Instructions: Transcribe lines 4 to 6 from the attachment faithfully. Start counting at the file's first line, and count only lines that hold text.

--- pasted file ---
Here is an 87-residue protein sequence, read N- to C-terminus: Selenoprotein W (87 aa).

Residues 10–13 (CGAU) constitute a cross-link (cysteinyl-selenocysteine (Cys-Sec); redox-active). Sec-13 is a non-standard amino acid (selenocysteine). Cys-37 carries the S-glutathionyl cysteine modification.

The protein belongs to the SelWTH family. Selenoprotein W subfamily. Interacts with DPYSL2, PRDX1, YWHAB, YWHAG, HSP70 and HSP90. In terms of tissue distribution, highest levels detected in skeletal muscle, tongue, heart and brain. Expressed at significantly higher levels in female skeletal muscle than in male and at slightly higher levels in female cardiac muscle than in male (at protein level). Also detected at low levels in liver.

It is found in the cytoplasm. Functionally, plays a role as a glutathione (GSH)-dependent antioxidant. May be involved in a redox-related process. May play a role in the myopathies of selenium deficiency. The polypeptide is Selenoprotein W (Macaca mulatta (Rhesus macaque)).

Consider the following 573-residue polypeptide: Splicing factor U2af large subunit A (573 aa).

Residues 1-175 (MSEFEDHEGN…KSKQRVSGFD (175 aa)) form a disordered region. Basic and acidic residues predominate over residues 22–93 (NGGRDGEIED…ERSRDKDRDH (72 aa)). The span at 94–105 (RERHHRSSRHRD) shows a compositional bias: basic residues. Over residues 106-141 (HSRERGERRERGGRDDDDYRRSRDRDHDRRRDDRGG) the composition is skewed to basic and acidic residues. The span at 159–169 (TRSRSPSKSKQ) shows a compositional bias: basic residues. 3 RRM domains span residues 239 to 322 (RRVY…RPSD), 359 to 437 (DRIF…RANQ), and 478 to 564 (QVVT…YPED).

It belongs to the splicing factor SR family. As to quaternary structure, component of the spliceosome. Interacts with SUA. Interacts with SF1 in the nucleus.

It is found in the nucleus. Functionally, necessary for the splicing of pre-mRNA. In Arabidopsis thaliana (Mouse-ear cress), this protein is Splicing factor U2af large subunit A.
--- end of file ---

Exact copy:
It is found in the cytoplasm. Functionally, plays a role as a glutathione (GSH)-dependent antioxidant. May be involved in a redox-related process. May play a role in the myopathies of selenium deficiency. The polypeptide is Selenoprotein W (Macaca mulatta (Rhesus macaque)).

Consider the following 573-residue polypeptide: Splicing factor U2af large subunit A (573 aa).

Residues 1-175 (MSEFEDHEGN…KSKQRVSGFD (175 aa)) form a disordered region. Basic and acidic residues predominate over residues 22–93 (NGGRDGEIED…ERSRDKDRDH (72 aa)). The span at 94–105 (RERHHRSSRHRD) shows a compositional bias: basic residues. Over residues 106-141 (HSRERGERRERGGRDDDDYRRSRDRDHDRRRDDRGG) the composition is skewed to basic and acidic residues. The span at 159–169 (TRSRSPSKSKQ) shows a compositional bias: basic residues. 3 RRM domains span residues 239 to 322 (RRVY…RPSD), 359 to 437 (DRIF…RANQ), and 478 to 564 (QVVT…YPED).